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Tony Grist

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Cavalier: Lucy Worsley [Aug. 2nd, 2013|08:43 am]
Tony Grist
William Cavendish was a Civil War General (gallant but incompetent), a poet and playwright (not very good), an amateur architect (partly responsible for the delectable Bolsover Castle in Nottinghamshire), a playboy ( a great pouncer on housemaids), an ur-feminist (married and devoted to the extraordinarily eccentric Margaret- author of the first SF novel in the English language) and a horseman (the world authority on what we now call dressage, who, had he been around today, would have been weighed down with Olympic gold). It was a big life- and Worsley uses it as the peg- or series of pegs- on which to hang an entertaining social history- which tells you all you could possibly want to know about what 17th century people of all classes ate, wore, smelled like and all that kind of thing.
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Comments:
From: cmcmck
2013-08-02 07:46 am (UTC)
Read it a while back. Worsley is an entertaining writer. It's lightweight academically, but a lot of fun.
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[User Picture]From: poliphilo
2013-08-02 07:53 am (UTC)
I've always enjoyed her TV work.

Lightweight? It struck me as being exhaustively researched. The bibliography is enough to turn one faint.
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From: cmcmck
2013-08-02 10:33 am (UTC)
I have to read heavyweight academic stuff where the biblios run almost to a seperate volume! I tend to read Lucy Worsley for fun because she's not a grinding, tedious writer like some academics I could name.
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[User Picture]From: poliphilo
2013-08-02 03:04 pm (UTC)
Exactly. She informs and she entertains and she brings her subjects to life.
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[User Picture]From: idahoswede
2013-08-02 01:10 pm (UTC)
Funnily enough, I just bought a book entitled "Reprobates, The Cavaliers of the English Civil War" so I am sure I will run across Cavendish in due course (page 163 apparently).
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[User Picture]From: poliphilo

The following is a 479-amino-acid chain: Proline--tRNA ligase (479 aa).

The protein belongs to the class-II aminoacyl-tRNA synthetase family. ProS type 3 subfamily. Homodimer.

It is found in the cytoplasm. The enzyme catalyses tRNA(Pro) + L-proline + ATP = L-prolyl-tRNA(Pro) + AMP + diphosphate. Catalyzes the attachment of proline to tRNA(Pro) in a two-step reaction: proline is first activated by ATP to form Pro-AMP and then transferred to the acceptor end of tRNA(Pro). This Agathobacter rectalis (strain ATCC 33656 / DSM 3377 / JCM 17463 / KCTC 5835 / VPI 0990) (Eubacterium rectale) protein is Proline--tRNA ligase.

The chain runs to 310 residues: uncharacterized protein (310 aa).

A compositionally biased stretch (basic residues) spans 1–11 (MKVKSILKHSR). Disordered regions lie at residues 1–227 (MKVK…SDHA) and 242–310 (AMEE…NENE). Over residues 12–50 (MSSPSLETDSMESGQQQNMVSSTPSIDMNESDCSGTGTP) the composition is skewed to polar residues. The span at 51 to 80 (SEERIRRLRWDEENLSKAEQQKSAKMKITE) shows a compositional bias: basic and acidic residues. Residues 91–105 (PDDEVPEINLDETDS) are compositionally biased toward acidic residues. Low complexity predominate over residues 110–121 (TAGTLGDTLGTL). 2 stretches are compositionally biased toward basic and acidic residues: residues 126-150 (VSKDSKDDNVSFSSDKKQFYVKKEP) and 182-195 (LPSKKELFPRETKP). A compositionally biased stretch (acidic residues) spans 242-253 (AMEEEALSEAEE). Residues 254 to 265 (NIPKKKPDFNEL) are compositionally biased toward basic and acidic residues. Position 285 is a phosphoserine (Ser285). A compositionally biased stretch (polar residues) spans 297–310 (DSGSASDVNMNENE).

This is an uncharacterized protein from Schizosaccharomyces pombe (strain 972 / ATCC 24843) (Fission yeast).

2013-08-02 03:06 pm (UTC)
He's admirable and infuriating by turns. Part Errol Flynn, part Benny Hill,

Have you ever been to Bolsover Castle?
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[User Picture]From: idahoswede
2013-08-02 03:08 pm (UTC)
To Bamburgh Castle and Bodiam Castle, yes, but not Bolsover. Will go on my wish list.
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[User Picture]From: poliphilo
2013-08-02 04:19 pm (UTC)
Bolsover beats Bodiam in my book because it has intact rooms with wonderfully peculiar 17th century murals.
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From: cmcmck
2013-08-02 03:07 pm (UTC)
This one is also a lot of fun. Dubious lot, Charles's army!
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[User Picture]From: poliphilo
2013-08-02 04:28 pm (UTC)
I get the impression that the uselessness of Charles's generals had a lot to do with him losing the war. Putting a chap in charge of your army just because he's a Marquis is really poor strategy.

William Cavendish's soldiers mutinied on the eve of the battle of Marston Moor because he hadn't paid them.
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From: cmcmck
2013-08-02 04:47 pm (UTC)
Troops not getting paid is an issue throughout early modern warfare.

That said, Thomas Fairfax was an aristo and Fairfax was good (even if Essex wasn't).Charles had Rupert and Rupert was a surprisingly good cavalry general, especially as, contrary to popular belief, he'd had very little military experience before fetching up to help his Uncle.

When Charles fell out with Rupert after the Second Siege of Bristol, he was doomed- even if Marston Moor and Naseby were terminal, in truth.

Edited at 2013-08-02 04:48 pm (UTC)
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[User Picture]From: poliphilo
2013-08-03 07:41 am (UTC)
I'm guessing Fairfax got his generalship because he was good and not because of his position in the hierarchy.

And then there's Cromwell. Someone like him- an untitled country gentleman- would never have been given a top job under Charles.
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From: cmcmck
2013-08-03 08:34 am (UTC)
Good and experienced with Swedish troops in the Thirty Years' war.

Cromwell what that rare thing- a natural general.

My own fave is the parliamentarian siegemaster, Thomas Rainborowe (who some people will insist is spelled Rainsborough).

Edited at 2013-08-03 08:36 am (UTC)
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[User Picture]From: poliphilo
2013-08-03 09:44 am (UTC)
Rainborowe is a far superior spelling.
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From: cmcmck
2013-08-05 01:30 pm (UTC)
It's also how he signed his name and that's good enough for me! :o)

Edited at 2013-08-05 01:30 pm (UTC)
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From: athenais
2013-08-03 12:18 am (UTC)
Oh, I am very fond of that book! It made me want to go to time travel so I could meet Margaret.
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[User Picture]From: poliphilo
2013-08-03 07:38 am (UTC)
I read her SF book- the name of which escapes me at the moment- and it's very, very strange.
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